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“Sunshine State,” Sarah Gerard’s essay collection, and “Gulf: The Making of an American Sea,” Jack E. Davis’s environmental history, each explore the terrain of an unmoored state.
The details of “American War,” Omar El Akkad’s dystopian novel about an unraveling United States, makes his fictional future feel alarmingly real.
Frances FitzGerald’s “The Evangelicals” is an examination of how politics and conservative Protestantism became intertwined.
According to Tiffany Dufu’s “Drop the Ball” and Stephen Marche’s “The Unmade Bed,” there’s a solution to those impossible household to-do lists: Quit.
Adventures in Comics and the Real WorldSun, 26 Mar 2017 21:11:09 GMT
America Chavez, a gay, Latina Marvel superhero written by a gay Latina writer, joins a growing list of diverse comic characters.
Elif Batuman’s new novel, “The Idiot,” is a rejoinder to the pressure on literature to serve as self-help.
By the Book: Fran Lebowitz: By the BookTue, 21 Mar 2017 20:11:26 GMT
The humorist and social commentator says her ideal literary dinner party is one that nobody is invited to: “My idea of a great literary dinner party is Fran, eating alone, reading a book.”
This essay collection finds a firebrand author railing against modern feminism and groupthink at American universities.
The “Glee” actor and best-selling author, whose latest young adult novel is “Stranger Than Fanfiction,” talks about a rite of passage.
Claudia Rankine Wins Bobbitt Poetry PrizeTue, 28 Mar 2017 18:48:08 GMT
The prize, awarded for her book “Citizen: An American Lyric,” comes with $10,000.
“The Inheritance” is about five siblings (out of six) who inherited a genetic mutation that leads to early-onset Alzheimer’s.
Essay: Luck and the Death PenaltyTue, 28 Mar 2017 10:00:01 GMT
This 2002 essay by the playwright Arthur Miller was meant to assist a campaign to abolish the death penalty in Illinois.
The writer recounted the story of the Baroness de Pontalba, a New Orleans-born heiress shot by her French father-in-law in a dowry dispute.
Mr. Storey’s plays often reflected Britain’s class tensions but resonated with audiences around the world and with people of all backgrounds.
Front Burner: A Drinker’s Guide to RumMon, 27 Mar 2017 18:11:04 GMT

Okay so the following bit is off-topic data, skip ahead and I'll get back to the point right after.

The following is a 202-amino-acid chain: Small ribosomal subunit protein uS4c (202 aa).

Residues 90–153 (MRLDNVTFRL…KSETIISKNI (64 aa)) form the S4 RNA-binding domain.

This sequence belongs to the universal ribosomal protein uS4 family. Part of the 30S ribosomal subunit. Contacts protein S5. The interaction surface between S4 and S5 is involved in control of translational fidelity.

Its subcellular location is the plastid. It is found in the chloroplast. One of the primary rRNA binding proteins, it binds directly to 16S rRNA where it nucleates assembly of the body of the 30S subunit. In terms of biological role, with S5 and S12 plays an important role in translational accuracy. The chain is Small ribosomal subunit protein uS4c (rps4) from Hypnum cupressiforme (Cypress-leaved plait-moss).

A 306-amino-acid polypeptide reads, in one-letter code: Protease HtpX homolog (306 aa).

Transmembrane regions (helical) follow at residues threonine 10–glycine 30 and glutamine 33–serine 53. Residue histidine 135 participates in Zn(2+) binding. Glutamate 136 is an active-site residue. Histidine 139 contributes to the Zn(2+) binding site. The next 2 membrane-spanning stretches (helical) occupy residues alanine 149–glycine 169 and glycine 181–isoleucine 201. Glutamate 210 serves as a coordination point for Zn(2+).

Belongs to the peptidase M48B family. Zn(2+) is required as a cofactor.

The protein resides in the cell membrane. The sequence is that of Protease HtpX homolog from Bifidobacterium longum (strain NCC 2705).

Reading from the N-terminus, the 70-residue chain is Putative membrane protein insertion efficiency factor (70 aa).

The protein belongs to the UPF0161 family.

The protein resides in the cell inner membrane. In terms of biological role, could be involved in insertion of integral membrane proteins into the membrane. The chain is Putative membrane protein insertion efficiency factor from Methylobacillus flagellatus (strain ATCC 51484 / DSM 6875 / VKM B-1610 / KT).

“Rum: The Manual” covers the history of the world’s most diverse spirit.
Norman Ohler’s “Blitzed” shows that the Nazis were drug-fueled, with methamphetamines for the public and opiates for The Fuhrer.
Ann Shoket, a former editor at Seventeen and at CosmoGirl, has just published the book focusing on her readers’ next challenges.
The photographer Richard Renaldi, who loves the night life, stationed himself outside of Roseland, Pacha and other New York City clubs, and captured patrons as they left at dawn.
In “The Rules Do Not Apply,” a writer for The New Yorker interrogates the hoary conceit of “having it all” after a harrowing miscarriage and divorce.
In “The Arrangement,” a couple devise a “six-month-long adultery program.”
Domenico Starnone and Jhumpa Lahiri talk about “Ties,” and Mary Otto discusses “Teeth: The Story of Beauty, Inequality, and the Struggle for Oral Health in America.”
In a new Hemingway biography, “Writer, Sailor, Soldier, Spy,” the historian Nicholas Reynolds details his subject’s work for a precursor to the K.G.B.
Open Book: The Head Honcho’s Head HonchoFri, 24 Mar 2017 16:56:41 GMT
“The Gatekeepers” is a look at how chiefs of staff have advised, cautioned and encouraged presidents.
Dan Chaon’s haunting, strikingly original new novel, “Ill Will,” is a foray into recovered memories and serial killing.
In “The Barrowfields,” a debut novel by Philip Lewis, a son tries to come to terms with the weight of his family’s past.
James Barron unveils the history of the most expensive stamp ever printed in “The One-Cent Magenta.”
The Shortlist: Irish FictionFri, 24 Mar 2017 10:00:15 GMT
Three new works of Irish fiction by Jess Kidd, Caitriona Lally and John Toomey.
Letters to the EditorFri, 24 Mar 2017 10:00:01 GMT
Readers respond to “The Gestapo,” reading Proust and more.
Deepak Unnikrishnan’s story collection, “Temporary People,” riffs on the plight of South Asian guest workers in the Gulf states.
“This Long Pursuit” puts us on the ground with the master biographer Richard Holmes and the elusive lives he inhabits.
Jaroslav Kalfar’s zany debut novel, “Spaceman of Bohemia,” features a Czech astronaut with a lot of baggage back on Earth. Hari Kunzru reviews.
In “The Invention of Angela Carter,” Edmund Gordon showcases a British writer whose novels combined fantasy and feminism.
Months later, the response to Bob Dylan’s Nobel Prize remains mixed. Our poetry columnist weighs in.
11 New Books We Recommend This WeekThu, 23 Mar 2017 22:49:54 GMT
Suggested reading from critics and editors at The New York Times.
What is behind the fascination with the real-life connections between an author and her work?
Professor Kwong was a scholar, journalist, documentary filmmaker and author, charting the history of Chinese newcomers in the United States.
In Malin Persson Giolito’s novel “Quicksand,” a privileged teenager relates her role in a mass killing at a Stockholm school.

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